Open Access Research article

Clinical outcome for patients with dedifferentiated chondrosarcoma: a report of 9 cases at a single institute

Kazuya Yokota1, Akio Sakamoto1*, Yoshihiro Matsumoto1, Shuichi Matsuda1, Katsumi Harimaya1, Yoshinao Oda2 and Yukihide Iwamoto1

Author Affiliations

1 Department of Orthopaedic Surgery, Graduate School of Medical Sciences, Kyushu University, Fukuoka, 812-8582, Japan

2 Department of Anatomic Pathology, Graduate School of Medical Sciences, Kyushu University, Fukuoka, 812-8582, Japan

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Journal of Orthopaedic Surgery and Research 2012, 7:38  doi:10.1186/1749-799X-7-38

Published: 10 December 2012



Dedifferentiated chondrosarcomas consist of two distinguishable components: low-grade chondrosarcoma components and high-grade dedifferentiated components.

Materials and methods

Nine cases (4 males, 5 females) of dedifferentiated chondrosarcoma were treated in our institute. The average age was 58.6 (range, 37–86) years. The tumor location was the long bone in 7 cases (femur, n=5; humerus, n=1; tibia, n=1) and the pelvic bone in 2 cases. The average time from appearance of symptoms to treatment was 9.4 (range, 1–40) months.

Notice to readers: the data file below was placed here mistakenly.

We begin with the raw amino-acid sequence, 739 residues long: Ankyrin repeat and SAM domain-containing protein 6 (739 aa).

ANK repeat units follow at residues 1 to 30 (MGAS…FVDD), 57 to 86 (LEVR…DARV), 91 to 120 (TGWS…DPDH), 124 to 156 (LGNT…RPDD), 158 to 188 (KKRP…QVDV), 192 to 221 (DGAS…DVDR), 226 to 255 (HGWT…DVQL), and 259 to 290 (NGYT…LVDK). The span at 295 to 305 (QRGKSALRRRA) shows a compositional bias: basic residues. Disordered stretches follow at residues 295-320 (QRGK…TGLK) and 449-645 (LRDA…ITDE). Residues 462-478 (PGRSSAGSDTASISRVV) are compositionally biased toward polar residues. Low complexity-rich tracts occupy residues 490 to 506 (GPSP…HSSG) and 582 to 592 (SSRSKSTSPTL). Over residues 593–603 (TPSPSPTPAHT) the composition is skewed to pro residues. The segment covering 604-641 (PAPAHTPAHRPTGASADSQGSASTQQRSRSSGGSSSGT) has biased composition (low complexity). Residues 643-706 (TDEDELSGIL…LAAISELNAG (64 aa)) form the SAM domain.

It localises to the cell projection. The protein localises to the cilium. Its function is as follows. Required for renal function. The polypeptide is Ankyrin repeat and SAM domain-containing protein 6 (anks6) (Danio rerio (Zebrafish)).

Results and discussion

On plain radiographs, matrix mineralization was seen in all 9 cases (100%). Bone destruction was observed in 5 of 9 cases (56%), while pathological fracture was seen in one femur case (11%). Lung metastasis was observed in all cases (initially in 5 cases; during the treatment course in 4 cases). Surgery was performed in 8 cases, with local recurrence occurring in 2 of those cases (time to recurrence, 2 and 10 months). Chemotherapy was administered in 4 cases, but did not result in significant improvement. All 9 cases died of lung metastases, with a median survival time of 10 (range, 3.4-18.8) months. The presence of initial metastasis at diagnosis was a significant unfavorable prognostic factor.


The prognosis of dedifferentiated chondrosarcoma is dismal. With the lack of convincing evidence of the benefit of chemotherapy, complete surgical excision is the initial recommended treatment.